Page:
I’m beginning to think Mae Murray has returned from the dead and is haunting me. I have just completed a full length biography of this fascinating actress, Mae Murray: Portrait of a Silent Film Diva. It’s due out in 2012 by The University of Kentucky Press. I’ve spent most of this weekend entering the edits of one of the manuscript’s readers. An arduous process, but it is part of the fine-tuning necessary in birthing a new book.
In checking some facts this afternoon, I pulled a copy of Mae’s biography, The Self-Enchanted, from the shelf. You have to see this interesting item in my collection. I have collected silent film memorabilia since the 1970s. (Of course, I started when I was just learning to walk!)
Many years ago, I remember reading DeWitt Bodeen’s excellent career article on Mae in Films in Review. He mentioned Mae’s 1959 biography by Jane Ardmore.
Mae had a phobia when it came to discussing her childhood and origins. So when the book was released, she was highly offended that Ardmore had published her real name as being Marie Adrienne Koenig. Bodeen wrote that Mae went to bookstores around Hollywood and, with pen in hand, crossed through any mention of Marie Adrienne Koenig. It looked something like this:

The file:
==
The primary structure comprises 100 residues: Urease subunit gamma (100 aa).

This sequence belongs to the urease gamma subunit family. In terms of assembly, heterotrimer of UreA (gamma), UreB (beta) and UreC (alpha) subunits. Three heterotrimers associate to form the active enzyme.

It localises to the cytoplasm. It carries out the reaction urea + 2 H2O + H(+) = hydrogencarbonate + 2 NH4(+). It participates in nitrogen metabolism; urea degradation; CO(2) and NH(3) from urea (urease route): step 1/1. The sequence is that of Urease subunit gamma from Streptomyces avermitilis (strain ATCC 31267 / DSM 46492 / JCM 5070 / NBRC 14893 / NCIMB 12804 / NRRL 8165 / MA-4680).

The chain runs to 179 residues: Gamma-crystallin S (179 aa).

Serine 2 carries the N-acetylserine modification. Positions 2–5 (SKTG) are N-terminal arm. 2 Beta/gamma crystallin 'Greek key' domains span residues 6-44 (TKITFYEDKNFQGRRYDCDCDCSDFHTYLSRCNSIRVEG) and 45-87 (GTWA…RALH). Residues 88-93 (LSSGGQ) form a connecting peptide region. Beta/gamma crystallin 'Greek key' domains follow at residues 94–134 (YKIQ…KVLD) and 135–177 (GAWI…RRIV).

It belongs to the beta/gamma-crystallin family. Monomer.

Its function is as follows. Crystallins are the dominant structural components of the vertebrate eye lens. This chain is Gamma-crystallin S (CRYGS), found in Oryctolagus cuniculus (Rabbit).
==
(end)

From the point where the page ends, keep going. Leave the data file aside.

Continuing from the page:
Marie Adrienne Koenig.
I was a little skeptical, until I came into possession of Sylvia Hirsch’s copy of The Self-Enchanted. She was Mae’s representative at the William Morris Agency. Hirsch was instrumental in landing the contract for the book. Sure enough, Mae took the blue ballpoint pen she used to inscribe the book and crossed through Ardmore’s mention of Marie Adrienne Koenig.
While it looked rather silly, Mae was onto something. Marie Adrienne Koenig was not her real name. Well, not exactly. But, that’s one of the interesting tidbits of my upcoming biography of this unforgettable character who has invaded my life and who has made no indication she is moving on.
Oh! Here are the inscriptions from Mae and Jane Ardmore! I love Mae’s handwriting. It reflects, I think, her love of dance. Her handwriting looks like the pen has suddenly waltzed across the page. And, when she signed this book to Hirsch, Mae was exuberant. She felt her long-awaited comeback was within her grasp. Oops, I said comeback. Mae hated the word. “Comeback?” she bristled. “Oh no, honey, it’s not a comeback. I haven’t been anywhere.”